I feel angry a lot at the moment. I occasionally feel I am going to lose it at work or on the tube, but I mostly take it out on my boyfriend. We have been together three years and moved in together five months ago. I have never been a particularly tidy or house-proud person, but if I walk into the bedroom and see his clothes or a towel thrown on the floor, I just feel this fury. I don’t think he even expects me to pick things up after him, but I do, and then I am angry with him for “making me” do it and I shout at him in a rage. After the row, when I have calmed down I always think my reaction was out of proportion, and I am scared I am going to lose him because of my temper. I really love him, and think we have a good relationship, but I just see red and cannot seem to control my anger. What can I do? Marita, 27, Queens Park
First of all, it’s important to say that even the most loving of relationships will involve some conflict and anger. And anger is there for a reason – to prompt you to sort things out that you don’t feel good or comfortable about.
It is quite likely that your fury isn’t about the blinking socks, it’s more likely to be about how your partner appears to threaten or ignore your needs and desires. It is also possible that you are projecting something from your past. For example, if, in your childhood, you were the sibling who was always relied upon to look after others when you see something that needs to be done now that expectation of how you should be gets projected on to it.
So when you see things that need picking up, there is the unconscious assumption that you are being put upon. Again! And that you have to do this in order to get the love and affection you crave. It is hard for you not to collude with that childhood role, but then your adult self feels angry about it, which is why it feels out of proportion to you. The anger may not be proportional to the socks on the floor but it is proportional to that feeling of having to behave a certain way in order to feel loved and secure.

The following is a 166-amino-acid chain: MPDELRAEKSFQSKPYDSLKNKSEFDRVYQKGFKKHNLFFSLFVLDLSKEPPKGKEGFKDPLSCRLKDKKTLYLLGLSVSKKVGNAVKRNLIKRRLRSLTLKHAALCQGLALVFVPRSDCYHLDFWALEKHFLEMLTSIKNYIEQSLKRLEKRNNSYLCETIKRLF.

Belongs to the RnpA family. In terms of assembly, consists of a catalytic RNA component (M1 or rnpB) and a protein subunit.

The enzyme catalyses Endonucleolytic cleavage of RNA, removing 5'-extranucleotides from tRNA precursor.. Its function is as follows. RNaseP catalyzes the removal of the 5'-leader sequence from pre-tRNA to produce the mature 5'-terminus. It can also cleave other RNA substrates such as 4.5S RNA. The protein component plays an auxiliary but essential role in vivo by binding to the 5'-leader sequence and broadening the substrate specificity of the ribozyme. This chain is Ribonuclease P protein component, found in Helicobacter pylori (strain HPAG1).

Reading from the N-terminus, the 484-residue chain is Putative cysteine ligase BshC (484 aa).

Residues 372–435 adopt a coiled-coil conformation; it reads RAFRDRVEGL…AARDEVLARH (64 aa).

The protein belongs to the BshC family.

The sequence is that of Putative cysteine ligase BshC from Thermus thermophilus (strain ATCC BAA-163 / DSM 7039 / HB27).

The good news is: that once you bring the underlying causes of your anger to light, you can begin to regulate your feelings around them and not have the fury triggered all the time. Anger management therapy is an excellent exercise to help identify triggers and teach you how to regulate your response.
Meanwhile, when it does get triggered, you could try:
- some relaxation techniques such as concentrating on your breathing, or picturing peaceful scenes.
- to tone down the drama. For example if you find yourself thinking or saying dramatic things such as “you ALWAYS do such and such!!!” try to do a reality check and rephrase it if that is not accurate. Aim to be rational.
- be solution focused. The anger is there to help you to work things out. So… try to work them out. What could make things better? How can you resolve this?
- slow down and listen. You may have jumped to a conclusion so it is important to be aware of that and learn what his intention actually was
Because the anger is mostly arising at home and is often directed at your partner, it would be good to also work on your communication as a couple. Good communication can help you resolve problems before your anger escalates. It may also have the beneficiary side effect that he might pick up after himself a bit more and you can both get on with enjoying sharing your new home together.